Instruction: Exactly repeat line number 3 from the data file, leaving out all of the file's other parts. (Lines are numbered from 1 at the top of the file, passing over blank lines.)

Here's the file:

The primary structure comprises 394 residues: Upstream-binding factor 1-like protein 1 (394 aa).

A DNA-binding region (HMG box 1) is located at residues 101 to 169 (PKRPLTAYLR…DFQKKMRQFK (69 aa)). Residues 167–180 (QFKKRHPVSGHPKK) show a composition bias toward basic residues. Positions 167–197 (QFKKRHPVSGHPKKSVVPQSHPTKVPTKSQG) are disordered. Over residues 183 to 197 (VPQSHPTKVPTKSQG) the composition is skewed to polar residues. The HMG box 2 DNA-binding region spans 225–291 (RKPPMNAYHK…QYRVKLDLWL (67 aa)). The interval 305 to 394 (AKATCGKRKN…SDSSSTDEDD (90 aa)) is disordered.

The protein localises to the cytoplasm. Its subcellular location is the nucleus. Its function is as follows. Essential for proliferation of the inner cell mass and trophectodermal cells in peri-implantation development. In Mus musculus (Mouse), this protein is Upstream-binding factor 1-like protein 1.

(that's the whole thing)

The protein localises to the cytoplasm. Its subcellular location is the nucleus. Its function is as follows. Essential for proliferation of the inner cell mass and trophectodermal cells in peri-implantation development. In Mus musculus (Mouse), this protein is Upstream-binding factor 1-like protein 1.